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Beah describes the insidious influence of the RUF on civilians throughout the civil war zone. A twelve year old boy, alone or in a group, is a potential threat to others because he might be an RUF recruit.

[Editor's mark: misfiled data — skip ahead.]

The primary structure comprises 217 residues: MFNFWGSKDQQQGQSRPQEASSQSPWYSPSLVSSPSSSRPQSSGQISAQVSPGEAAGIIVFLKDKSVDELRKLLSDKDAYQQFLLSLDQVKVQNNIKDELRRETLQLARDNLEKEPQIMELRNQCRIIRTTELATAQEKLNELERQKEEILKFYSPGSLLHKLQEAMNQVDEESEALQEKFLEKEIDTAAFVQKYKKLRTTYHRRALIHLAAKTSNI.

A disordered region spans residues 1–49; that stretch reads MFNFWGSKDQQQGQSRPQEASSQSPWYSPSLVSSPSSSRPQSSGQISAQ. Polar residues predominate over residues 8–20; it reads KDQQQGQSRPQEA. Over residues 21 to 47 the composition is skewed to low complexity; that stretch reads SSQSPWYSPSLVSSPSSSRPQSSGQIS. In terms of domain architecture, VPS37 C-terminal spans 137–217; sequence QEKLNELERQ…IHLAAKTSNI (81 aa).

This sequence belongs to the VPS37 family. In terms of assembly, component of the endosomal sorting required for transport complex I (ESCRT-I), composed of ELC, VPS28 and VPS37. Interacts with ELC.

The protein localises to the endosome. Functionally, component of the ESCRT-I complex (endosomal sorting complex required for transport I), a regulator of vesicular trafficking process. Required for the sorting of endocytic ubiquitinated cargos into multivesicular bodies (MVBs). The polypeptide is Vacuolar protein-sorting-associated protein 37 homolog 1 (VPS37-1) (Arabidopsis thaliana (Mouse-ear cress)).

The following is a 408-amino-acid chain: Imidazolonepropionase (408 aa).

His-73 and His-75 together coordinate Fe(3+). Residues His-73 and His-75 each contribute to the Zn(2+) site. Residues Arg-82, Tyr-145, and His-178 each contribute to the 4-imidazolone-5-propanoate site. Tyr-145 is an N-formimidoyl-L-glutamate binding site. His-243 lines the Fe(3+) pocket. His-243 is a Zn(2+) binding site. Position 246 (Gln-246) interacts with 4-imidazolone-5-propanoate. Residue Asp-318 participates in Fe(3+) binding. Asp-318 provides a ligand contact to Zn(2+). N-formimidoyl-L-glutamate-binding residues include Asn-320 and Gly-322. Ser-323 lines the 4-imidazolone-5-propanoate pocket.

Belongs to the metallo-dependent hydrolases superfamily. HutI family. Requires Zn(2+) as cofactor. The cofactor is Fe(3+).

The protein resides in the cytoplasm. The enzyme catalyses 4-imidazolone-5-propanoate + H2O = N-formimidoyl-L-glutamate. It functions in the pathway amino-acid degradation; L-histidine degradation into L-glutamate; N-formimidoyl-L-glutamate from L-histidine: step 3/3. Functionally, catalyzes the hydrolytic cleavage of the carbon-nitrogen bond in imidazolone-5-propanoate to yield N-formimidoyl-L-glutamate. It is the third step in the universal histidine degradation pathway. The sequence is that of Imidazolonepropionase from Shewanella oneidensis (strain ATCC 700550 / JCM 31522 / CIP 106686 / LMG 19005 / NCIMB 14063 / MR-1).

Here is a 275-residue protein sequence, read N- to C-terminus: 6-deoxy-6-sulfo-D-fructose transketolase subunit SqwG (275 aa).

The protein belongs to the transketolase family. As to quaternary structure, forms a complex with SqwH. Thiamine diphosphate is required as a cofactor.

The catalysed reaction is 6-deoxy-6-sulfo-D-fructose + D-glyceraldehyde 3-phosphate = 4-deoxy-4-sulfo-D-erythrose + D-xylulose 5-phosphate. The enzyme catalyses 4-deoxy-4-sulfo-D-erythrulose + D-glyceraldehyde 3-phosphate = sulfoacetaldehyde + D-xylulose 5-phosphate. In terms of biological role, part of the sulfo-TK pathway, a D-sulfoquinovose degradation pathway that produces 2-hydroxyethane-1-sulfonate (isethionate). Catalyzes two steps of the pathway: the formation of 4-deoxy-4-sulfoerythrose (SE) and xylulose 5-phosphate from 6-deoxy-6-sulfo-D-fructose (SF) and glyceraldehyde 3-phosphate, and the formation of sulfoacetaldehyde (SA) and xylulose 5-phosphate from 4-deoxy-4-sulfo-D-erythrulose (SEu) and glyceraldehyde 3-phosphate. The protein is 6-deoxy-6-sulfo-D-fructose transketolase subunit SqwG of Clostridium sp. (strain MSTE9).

Again Beah uses a flashback to bring poignancy to narrative. At the moment he loses his last connection to his immediate family - his older brother Junior - Beah remembers his father’s earlier dedication and blessing of their family home in Mogbwemo. Beah has already informed the reader that his father and mother are divorced, splitting Beah’s life between their two homes (Mogbwemo and Mattru Jong); now the rebels have taken his father, his extended family, and his brother in succession, leaving him alone in the world. There is bitter irony in his father’s prayer that the family “will always be together” (p. 47) and cold comfort in the village elder’s prayer that they remain together “even in the spirit world” (p. 47). Beah confronts the fact that his best hope for reunion with Junior is in death.